Fraser Short v Justin Hemmes in battle of the bar tsars: He Said/She Said

Fraser Short v Justin Hemmes in battle of the bar tsars: He Said/She Said
Fraser Short v Justin Hemmes in battle of the bar tsars: He Said/She Said

Sydney's top two bar barons, Justin Hemmes and Fraser Short, have really put the foot on the excelerator in their recent expansionary ways.

Providing entertaining, drinking and eating spaces for the cashed-up young folk is a cut-throat business as the darkened, dingy meat tray raffle entertainment spaces of the past turn glamorous alfresco, especially in coastal locations.

Just last week Fraser Short teamed up again with the Laundy family to secure the iconic Northies and Mona Vale hotels.

Justin Hemmes recently transformed the Coogee Beach Palace Hotel, seemingly acquired on delayed settlement terms.

It has certainly been a bull market for the industry with a mix of cool bars and restaurants openings.

Justin Hemmes, who assumed the entrepreneurial mantle from his parents has had the chic watering holes Establishment, Hemmesphere, Tank Night Club, Angel Place, The Slip Inn over the years. Then he undertook the multimillion-dollar Ivy project on George Street.

Fraser Short and then business partner John Duncan set up Cargo Bar at King Street Wharf just in time for the 2000 Olympics - a coup for the pair.

The old schoolmates then opened Bungalow 8, further down the wharf and The Loft cocktail bar.

After opening the Morrison with Sean Connolly in the kitchen, Short then partnered with Arthur Laundy on the Watsons Bay Hotel which has since been refubished and successfully relaunched.

The publican-restaurateurs will soon go head to head in Manly. Justin Hemmes has opened Papi Chulo at the wharf and Short has a separate 350-seat Japanese rock'n'roll bar in the beachside suburb. Short's Daniel-san, the moniker a homage to The Karate Kid film franchise, and the rooftop Dojo at Daniel-san, are the Manly Pacific hotel, set to open next month.

Our property contrarians Jonathan Chancellor and Margie Blok takes sides in tribal Sydney's mostly hospitable battle of the bar tsars. 


I am a huge fan of Justin Hemmes, having known the family for three decades. Not that it helped when trying to get into the ever popular eatery, Mr Wong where the suggested wait was a hour last Wednesday night! Justin gets his love of entrepreneurial property ventures from his inspiring father, Mr John and mother, Merivale. He also gets plenty of design advice from his sister, Bettina.

I've meet Fraser just the once, and he struck me as a blokey live-wire as he entertained his guests out at Watsons Bay one afternoon. His business partner, Arthur Laundy was there too, and he's old-time salt of the earth amid the modern hoteling era. Ofcourse Fraser is the son of 1970s wine bar scene legend, Warwick Short who ran one of the most successful long running wine bars from some 25 years from 1969, the Stoned Crow at Crows Nest.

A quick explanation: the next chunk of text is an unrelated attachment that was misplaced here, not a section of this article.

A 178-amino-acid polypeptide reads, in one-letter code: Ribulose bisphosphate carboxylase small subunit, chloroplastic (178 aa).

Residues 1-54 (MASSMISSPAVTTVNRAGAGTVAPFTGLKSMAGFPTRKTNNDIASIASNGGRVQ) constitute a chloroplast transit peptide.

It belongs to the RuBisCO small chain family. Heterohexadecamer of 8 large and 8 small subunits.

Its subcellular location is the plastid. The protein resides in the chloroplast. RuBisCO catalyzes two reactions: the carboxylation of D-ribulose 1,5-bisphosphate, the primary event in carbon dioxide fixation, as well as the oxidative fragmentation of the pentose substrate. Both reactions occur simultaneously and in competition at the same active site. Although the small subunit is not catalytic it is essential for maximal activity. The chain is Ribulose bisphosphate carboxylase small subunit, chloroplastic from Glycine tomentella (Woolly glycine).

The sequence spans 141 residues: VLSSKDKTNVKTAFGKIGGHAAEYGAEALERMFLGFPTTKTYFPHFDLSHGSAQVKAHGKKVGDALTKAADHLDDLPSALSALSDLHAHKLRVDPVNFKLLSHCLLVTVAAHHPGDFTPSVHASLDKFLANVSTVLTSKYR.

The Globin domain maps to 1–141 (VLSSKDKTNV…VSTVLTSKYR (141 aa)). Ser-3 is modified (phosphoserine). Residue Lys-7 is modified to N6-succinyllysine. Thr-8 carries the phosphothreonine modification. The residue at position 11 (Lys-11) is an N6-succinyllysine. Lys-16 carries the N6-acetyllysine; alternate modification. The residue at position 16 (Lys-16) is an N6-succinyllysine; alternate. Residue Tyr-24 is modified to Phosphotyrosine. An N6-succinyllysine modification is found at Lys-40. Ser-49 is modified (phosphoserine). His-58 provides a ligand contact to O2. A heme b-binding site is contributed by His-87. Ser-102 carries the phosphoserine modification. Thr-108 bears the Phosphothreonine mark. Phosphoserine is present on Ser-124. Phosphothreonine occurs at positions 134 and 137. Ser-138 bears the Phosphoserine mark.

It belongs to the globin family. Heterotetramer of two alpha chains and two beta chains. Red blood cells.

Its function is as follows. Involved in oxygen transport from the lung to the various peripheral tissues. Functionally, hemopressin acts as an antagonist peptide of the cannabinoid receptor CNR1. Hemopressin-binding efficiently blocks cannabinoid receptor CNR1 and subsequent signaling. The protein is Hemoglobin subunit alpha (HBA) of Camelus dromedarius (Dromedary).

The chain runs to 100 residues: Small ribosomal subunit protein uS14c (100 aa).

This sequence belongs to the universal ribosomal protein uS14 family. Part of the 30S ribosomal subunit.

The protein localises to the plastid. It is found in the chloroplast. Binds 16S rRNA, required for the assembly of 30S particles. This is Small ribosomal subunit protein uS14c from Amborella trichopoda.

It all began big time for Fraser Short around the time of the Sydney Olympics with his then burgeoning Keystone Hospitality business, which included the hip venues Cargo Bar, then Bungalow 8. I missed the Fringe Bar, but certainly took in the Gazebo Wine Bar which has been getting a recent refurb. Short certainly hasn't wasted any time building a new empire since splitting with Keystone Hospitality.

Interesting that the print media mentions of Fraser total in the low 100's since his first mention, but 1000's for Justin. 


Hands down, it’s Fraser Short for me. I love what he’s done at the Watsons Bay pub with its spectacular views and harbourside setting that is second to none.  

Admittedly, I have a soft spot for Wato, where as a tiny child it was a treat for our family to to eat fish ‘n’ chips at the Ozone Café (now Doyle’s restaurant) on Friday nights.  

While Short has done wonders with the Wato pub, he has retained the intrinsic simplicity of the original seaside fishing village in its design. Without any pretentions to latest fads in other parts of the world, it is modern and appropriate.

Another winning feature is the food of chef Pete Evans who heads up the hotel’s catering and events.

On a vast harbour beach front site, this landmark hotel complex has 32 accommodation rooms, a public bar and a restaurant, as well as several function rooms including the Sunset Room. One of Sydney’s best wedding venues, The Sunset Room was designed by architect Jeremy Bull (of Alexander and Co) who worked with Short on the revival of his city pub, The Morrison Bar and Oyster Room in George Street. 

I have no doubt Short and his team will bring their vision and design flair to Northies and the Mona Vale pub. Apparently Fraser Short gained a degree in interior design before becoming a hotelier.

Hotel He Said/she Said

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